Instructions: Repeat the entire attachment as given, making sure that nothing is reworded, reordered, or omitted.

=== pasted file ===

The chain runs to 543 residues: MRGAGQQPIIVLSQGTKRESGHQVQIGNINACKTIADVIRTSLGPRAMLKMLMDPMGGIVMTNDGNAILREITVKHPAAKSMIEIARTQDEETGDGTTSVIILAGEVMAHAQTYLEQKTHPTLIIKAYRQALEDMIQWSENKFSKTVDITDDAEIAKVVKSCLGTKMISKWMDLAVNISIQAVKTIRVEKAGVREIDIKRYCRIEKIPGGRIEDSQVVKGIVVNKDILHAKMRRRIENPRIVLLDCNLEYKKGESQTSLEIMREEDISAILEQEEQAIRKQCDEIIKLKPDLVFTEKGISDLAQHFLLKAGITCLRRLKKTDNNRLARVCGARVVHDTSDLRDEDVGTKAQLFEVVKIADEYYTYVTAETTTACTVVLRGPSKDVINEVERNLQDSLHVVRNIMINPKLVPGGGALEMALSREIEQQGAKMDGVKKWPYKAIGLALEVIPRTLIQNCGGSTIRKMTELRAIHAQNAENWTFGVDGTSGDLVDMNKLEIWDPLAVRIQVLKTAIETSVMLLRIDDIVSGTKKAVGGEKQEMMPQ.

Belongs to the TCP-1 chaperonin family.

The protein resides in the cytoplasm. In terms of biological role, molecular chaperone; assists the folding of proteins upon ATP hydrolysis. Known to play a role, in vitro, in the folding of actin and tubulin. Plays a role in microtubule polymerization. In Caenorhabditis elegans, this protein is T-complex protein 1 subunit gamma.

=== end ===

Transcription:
The chain runs to 543 residues: MRGAGQQPIIVLSQGTKRESGHQVQIGNINACKTIADVIRTSLGPRAMLKMLMDPMGGIVMTNDGNAILREITVKHPAAKSMIEIARTQDEETGDGTTSVIILAGEVMAHAQTYLEQKTHPTLIIKAYRQALEDMIQWSENKFSKTVDITDDAEIAKVVKSCLGTKMISKWMDLAVNISIQAVKTIRVEKAGVREIDIKRYCRIEKIPGGRIEDSQVVKGIVVNKDILHAKMRRRIENPRIVLLDCNLEYKKGESQTSLEIMREEDISAILEQEEQAIRKQCDEIIKLKPDLVFTEKGISDLAQHFLLKAGITCLRRLKKTDNNRLARVCGARVVHDTSDLRDEDVGTKAQLFEVVKIADEYYTYVTAETTTACTVVLRGPSKDVINEVERNLQDSLHVVRNIMINPKLVPGGGALEMALSREIEQQGAKMDGVKKWPYKAIGLALEVIPRTLIQNCGGSTIRKMTELRAIHAQNAENWTFGVDGTSGDLVDMNKLEIWDPLAVRIQVLKTAIETSVMLLRIDDIVSGTKKAVGGEKQEMMPQ.

Belongs to the TCP-1 chaperonin family.

The protein resides in the cytoplasm. In terms of biological role, molecular chaperone; assists the folding of proteins upon ATP hydrolysis. Known to play a role, in vitro, in the folding of actin and tubulin. Plays a role in microtubule polymerization. In Caenorhabditis elegans, this protein is T-complex protein 1 subunit gamma.